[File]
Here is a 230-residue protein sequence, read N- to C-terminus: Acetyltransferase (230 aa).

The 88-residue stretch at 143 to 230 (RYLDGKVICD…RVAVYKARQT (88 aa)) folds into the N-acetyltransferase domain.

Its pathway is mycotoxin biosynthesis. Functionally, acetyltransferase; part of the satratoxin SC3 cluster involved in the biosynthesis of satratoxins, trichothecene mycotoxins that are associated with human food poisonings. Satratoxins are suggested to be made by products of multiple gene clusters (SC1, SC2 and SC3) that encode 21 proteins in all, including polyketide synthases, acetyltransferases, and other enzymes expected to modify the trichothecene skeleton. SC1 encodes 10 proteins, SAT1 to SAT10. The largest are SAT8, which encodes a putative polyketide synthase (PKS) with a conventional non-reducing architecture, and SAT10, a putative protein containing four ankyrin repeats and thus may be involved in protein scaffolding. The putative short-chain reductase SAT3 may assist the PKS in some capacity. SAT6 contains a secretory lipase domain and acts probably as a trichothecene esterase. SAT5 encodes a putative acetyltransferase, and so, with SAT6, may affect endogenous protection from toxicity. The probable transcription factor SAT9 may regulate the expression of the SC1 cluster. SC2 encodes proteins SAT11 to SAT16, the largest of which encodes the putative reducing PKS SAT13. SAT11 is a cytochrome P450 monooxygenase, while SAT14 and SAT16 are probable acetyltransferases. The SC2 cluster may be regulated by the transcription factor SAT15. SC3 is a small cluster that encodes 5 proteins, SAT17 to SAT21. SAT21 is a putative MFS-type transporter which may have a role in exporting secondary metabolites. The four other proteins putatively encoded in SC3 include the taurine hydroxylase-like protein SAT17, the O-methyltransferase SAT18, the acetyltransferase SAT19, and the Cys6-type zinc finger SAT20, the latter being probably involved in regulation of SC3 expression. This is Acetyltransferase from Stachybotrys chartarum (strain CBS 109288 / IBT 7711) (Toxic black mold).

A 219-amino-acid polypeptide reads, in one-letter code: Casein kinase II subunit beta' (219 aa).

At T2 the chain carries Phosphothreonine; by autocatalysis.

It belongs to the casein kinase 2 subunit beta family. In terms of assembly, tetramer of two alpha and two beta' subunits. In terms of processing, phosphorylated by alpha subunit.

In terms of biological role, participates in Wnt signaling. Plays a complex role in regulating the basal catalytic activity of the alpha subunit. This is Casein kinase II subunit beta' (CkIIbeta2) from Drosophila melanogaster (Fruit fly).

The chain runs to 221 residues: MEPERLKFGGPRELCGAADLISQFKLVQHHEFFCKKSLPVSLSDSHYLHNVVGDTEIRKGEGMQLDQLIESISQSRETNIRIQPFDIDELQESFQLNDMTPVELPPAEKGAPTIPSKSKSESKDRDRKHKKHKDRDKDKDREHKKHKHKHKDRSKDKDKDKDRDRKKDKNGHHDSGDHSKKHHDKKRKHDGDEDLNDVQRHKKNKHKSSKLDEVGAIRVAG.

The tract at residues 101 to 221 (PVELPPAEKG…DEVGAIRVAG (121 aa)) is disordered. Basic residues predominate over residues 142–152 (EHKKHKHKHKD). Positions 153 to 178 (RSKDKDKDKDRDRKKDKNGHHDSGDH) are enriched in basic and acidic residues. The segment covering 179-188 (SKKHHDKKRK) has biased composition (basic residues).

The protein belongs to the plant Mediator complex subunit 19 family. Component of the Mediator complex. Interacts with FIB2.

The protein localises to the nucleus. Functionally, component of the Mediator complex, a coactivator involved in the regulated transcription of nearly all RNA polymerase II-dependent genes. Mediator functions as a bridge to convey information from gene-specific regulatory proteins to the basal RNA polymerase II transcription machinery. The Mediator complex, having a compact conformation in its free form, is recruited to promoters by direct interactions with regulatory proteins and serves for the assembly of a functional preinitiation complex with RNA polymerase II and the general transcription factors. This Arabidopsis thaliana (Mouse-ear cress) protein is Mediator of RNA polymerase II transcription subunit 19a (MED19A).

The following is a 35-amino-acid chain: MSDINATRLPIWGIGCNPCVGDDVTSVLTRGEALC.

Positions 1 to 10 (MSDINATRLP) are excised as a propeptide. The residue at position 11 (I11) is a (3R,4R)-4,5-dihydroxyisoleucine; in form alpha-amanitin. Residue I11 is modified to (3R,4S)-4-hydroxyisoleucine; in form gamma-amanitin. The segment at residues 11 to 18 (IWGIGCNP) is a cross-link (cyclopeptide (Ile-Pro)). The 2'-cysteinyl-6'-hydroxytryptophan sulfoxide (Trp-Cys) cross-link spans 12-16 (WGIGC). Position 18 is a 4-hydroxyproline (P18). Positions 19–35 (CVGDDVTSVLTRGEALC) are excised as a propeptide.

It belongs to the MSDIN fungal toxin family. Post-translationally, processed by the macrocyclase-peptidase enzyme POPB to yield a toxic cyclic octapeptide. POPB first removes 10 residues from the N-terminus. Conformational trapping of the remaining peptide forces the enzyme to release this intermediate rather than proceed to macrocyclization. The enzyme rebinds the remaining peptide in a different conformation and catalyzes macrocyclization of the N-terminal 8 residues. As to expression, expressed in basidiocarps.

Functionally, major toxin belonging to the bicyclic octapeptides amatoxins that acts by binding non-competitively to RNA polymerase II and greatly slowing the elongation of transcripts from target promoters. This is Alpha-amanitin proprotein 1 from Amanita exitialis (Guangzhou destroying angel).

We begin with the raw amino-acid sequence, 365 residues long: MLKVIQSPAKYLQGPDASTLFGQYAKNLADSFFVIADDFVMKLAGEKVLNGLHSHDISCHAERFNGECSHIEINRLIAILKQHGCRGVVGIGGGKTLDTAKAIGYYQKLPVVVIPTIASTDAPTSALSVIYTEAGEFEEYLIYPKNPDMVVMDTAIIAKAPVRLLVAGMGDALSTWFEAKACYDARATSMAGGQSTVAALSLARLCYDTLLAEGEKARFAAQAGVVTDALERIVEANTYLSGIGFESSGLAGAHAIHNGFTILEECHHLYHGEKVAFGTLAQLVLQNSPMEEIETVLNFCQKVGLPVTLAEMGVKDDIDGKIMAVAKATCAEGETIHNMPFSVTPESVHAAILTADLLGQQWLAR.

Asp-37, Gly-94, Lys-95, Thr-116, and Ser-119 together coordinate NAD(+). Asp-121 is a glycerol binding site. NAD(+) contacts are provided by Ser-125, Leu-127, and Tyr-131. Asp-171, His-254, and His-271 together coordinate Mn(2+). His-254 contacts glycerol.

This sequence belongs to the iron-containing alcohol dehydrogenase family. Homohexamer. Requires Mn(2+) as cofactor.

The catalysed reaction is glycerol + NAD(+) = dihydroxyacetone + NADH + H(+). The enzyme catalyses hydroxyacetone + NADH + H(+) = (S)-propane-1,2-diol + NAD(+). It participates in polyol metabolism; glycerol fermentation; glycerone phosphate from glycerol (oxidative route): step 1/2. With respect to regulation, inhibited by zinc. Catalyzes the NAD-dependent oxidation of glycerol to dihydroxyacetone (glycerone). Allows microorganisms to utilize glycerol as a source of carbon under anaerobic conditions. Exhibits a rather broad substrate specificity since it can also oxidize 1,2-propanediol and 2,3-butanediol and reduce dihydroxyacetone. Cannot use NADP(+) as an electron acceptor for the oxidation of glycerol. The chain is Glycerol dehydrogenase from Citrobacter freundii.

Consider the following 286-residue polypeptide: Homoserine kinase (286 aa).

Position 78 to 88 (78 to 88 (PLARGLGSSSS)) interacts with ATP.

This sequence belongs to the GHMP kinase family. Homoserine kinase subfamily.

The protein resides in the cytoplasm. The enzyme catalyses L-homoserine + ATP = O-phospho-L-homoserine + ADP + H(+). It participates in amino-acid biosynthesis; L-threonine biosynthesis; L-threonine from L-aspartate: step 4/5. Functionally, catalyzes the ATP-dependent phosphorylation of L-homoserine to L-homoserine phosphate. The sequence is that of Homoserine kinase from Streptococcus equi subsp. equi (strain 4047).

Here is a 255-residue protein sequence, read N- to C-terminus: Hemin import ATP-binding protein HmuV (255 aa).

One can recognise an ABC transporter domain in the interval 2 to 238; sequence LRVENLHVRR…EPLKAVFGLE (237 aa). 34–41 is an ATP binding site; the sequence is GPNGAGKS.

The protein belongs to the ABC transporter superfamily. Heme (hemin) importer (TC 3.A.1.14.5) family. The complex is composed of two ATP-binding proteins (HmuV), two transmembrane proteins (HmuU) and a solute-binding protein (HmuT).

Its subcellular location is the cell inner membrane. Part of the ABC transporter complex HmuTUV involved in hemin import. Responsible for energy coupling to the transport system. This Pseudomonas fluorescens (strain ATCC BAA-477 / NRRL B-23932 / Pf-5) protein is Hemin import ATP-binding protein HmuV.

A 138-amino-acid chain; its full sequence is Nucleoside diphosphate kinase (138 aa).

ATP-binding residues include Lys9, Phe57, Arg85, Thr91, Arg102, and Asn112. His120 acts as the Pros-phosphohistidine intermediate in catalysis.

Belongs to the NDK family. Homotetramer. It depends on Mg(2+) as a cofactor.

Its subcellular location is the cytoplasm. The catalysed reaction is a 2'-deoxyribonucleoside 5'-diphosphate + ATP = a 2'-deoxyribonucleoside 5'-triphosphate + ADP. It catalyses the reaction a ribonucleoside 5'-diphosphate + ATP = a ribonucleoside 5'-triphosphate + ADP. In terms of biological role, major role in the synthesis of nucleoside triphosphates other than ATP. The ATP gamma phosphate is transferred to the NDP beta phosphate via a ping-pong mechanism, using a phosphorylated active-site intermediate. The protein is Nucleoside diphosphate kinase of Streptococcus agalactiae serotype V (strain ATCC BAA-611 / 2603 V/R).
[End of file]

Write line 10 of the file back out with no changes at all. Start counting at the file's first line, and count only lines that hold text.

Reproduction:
The protein belongs to the plant Mediator complex subunit 19 family. Component of the Mediator complex. Interacts with FIB2.